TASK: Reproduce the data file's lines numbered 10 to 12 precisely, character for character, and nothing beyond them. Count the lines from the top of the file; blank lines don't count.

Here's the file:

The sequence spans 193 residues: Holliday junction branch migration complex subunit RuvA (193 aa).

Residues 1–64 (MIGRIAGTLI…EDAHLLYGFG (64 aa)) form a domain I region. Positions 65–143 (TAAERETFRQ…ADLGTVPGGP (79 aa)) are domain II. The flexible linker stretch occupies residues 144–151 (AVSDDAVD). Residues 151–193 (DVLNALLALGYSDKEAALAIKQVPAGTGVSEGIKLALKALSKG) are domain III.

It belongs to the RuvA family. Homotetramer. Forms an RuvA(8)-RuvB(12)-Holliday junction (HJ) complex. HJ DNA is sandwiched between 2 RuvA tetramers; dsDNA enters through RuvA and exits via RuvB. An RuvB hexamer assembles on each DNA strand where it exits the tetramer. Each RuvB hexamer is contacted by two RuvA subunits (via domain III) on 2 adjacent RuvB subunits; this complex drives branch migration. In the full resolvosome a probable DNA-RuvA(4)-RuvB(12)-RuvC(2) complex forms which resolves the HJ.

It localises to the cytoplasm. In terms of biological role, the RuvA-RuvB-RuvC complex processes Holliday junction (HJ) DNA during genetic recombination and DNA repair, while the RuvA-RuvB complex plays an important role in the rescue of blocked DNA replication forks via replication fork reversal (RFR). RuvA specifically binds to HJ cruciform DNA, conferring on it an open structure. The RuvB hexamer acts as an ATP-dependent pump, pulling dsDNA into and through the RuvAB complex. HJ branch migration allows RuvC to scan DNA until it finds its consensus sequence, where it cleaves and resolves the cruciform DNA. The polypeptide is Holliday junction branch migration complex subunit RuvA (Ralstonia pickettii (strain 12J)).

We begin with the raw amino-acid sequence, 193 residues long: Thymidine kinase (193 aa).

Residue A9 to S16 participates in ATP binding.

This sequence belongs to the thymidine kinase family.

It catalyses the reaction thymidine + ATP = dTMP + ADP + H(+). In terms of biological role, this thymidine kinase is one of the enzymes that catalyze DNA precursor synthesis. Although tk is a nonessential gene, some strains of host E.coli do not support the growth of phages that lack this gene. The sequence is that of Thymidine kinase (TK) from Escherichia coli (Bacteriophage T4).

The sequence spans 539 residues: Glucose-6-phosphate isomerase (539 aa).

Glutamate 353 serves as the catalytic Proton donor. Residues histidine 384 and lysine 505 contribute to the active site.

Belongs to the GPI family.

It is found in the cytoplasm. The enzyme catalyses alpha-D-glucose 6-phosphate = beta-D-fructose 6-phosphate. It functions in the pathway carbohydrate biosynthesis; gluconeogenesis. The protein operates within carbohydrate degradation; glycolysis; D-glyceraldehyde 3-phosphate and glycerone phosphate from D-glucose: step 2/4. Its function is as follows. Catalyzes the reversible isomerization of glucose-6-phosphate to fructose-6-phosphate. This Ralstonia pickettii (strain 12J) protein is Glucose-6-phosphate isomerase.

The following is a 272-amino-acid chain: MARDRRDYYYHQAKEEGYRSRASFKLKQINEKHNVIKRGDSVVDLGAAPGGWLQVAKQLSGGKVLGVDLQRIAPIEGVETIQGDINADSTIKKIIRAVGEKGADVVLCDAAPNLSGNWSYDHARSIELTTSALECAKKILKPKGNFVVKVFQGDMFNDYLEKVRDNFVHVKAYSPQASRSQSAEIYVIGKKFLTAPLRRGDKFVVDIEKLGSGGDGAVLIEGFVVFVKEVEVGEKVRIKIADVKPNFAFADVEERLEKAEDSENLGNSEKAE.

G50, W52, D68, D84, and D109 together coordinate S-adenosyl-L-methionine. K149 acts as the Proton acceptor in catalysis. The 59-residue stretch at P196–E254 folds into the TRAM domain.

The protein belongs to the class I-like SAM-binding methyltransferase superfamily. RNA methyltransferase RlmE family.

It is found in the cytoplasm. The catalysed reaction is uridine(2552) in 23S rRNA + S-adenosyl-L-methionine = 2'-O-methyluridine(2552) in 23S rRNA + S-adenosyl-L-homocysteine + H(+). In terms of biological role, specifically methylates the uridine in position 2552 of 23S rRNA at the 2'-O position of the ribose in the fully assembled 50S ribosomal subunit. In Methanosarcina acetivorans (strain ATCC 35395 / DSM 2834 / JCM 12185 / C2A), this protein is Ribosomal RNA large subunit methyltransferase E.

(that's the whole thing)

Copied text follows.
Glutamate 353 serves as the catalytic Proton donor. Residues histidine 384 and lysine 505 contribute to the active site.

Belongs to the GPI family.

It is found in the cytoplasm. The enzyme catalyses alpha-D-glucose 6-phosphate = beta-D-fructose 6-phosphate. It functions in the pathway carbohydrate biosynthesis; gluconeogenesis. The protein operates within carbohydrate degradation; glycolysis; D-glyceraldehyde 3-phosphate and glycerone phosphate from D-glucose: step 2/4. Its function is as follows. Catalyzes the reversible isomerization of glucose-6-phosphate to fructose-6-phosphate. This Ralstonia pickettii (strain 12J) protein is Glucose-6-phosphate isomerase.